13. tamhas

    tamhas ProgressTalk.com Sponsor

    Under Unix, I have done this sort of thing in the past by fastening a pipe to the node corresponding to the device and input-output to the pipe from ABL.
  14. joey.jeremiah

    joey.jeremiah ProgressTalk Moderator Staff Member

    I would prefer C/C++ for these sort of tasks and almost any other tasks not found in Progress/OpenEgde.

    You can find an almost endless number of libraries (with tons of samples) especially for these sort of low level tasks that you can find right in the OS (Windows, GNU). I'd challenge people to find lots task that don't have a C/C++ library.

    Lastly, Progress/OpenEdge 4GL/ABL support for calling C/C++ libraries (.DLL/.SO) is extremely simple. Far better than most other languages I've seen.
    Last edited: Mar 6, 2015
  15. Cecil

    Cecil 17+ years progress programming and still learning.

    The ownly problem I have with calling .dll is the inability to handle events.
  16. joey.jeremiah

    joey.jeremiah ProgressTalk Moderator Staff Member

    Yes. You're right handling events would be a problem although you could use sockets for messaging/events but honestly, I've never needed to handle events from a library.

    Again, they will probably have the best performance, they're not just Windows only but probably support the most number platforms and the number of libraries about anything is incredibly big especially about low level OS operations like this.

    To me, a C/C++ library would seem like a more solid rather than an ad-hoc solution in any other language.
  17. Cecil

    Cecil 17+ years progress programming and still learning.

    At the weekend I actually bought an Arduino UNO Starter Kit for the kids (and me). After a few hours I realised that to use this device practically in a real word environment it needs to be networked.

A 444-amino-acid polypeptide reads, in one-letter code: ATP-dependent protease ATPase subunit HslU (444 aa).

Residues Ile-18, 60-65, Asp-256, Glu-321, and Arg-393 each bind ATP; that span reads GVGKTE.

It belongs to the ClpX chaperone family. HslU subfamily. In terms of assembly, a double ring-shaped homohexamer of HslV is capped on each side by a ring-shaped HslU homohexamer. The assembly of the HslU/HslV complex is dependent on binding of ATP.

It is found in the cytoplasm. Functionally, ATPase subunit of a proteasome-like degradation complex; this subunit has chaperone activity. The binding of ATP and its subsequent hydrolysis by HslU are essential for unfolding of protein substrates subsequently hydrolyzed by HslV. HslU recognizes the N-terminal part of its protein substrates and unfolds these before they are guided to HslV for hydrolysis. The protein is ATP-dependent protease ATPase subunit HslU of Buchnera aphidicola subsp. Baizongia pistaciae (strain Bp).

For the Arduino there are a bunch of shields you can buy, having a Ethernet or WiFi shield IMHO is the best solution to having any type of communication between a server and the Arduino. I did not realise how simple these things are to programme. It's possible to send an HTTP POST request to a WebSpeed Server with whatever clear text data the arduino is generating.

    Some of the Ethernet Shields I have seen also come with a SD card interface so it you can collate the data and the push that data to a Web Server.
  18. Cecil

    Cecil 17+ years progress programming and still learning.

    Well over two years on and I have completely immerse myself in tinkering with Arduino, AVR board and ESP8266 development boards. I love how easy it is to make something that does 'something' over a WiFi network or even the internet.

    I've made a Wifi IR remote which now enables me to control my AC Heat Pump in the mornings so I don't have to get out of bed, all from my iPhone.

    Because ESP8266 uses TCP over the Wifi it's quite simple to integrate with a OpenEdge WebSpeed or REST server.

    My favorite is the Wemos D1 mini because of it's stack-able shields and it's soooo cheap NZ$4.25 / US$3.04. ESP8266 ESP-12 USB WeMos D1 Mini WIFI Development Board
  19. Cringer

    Cringer ProgressTalk.com Moderator Staff Member

    Have you made anything with practical uses in the OpenEdge realm? Would make for a great geekout session at a PUG conference!
  20. TomBascom

    TomBascom Curmudgeon

    For the "do something practical" I suggest "order a beer" :)
  21. Rob Fitzpatrick

    Rob Fitzpatrick ProgressTalk.com Sponsor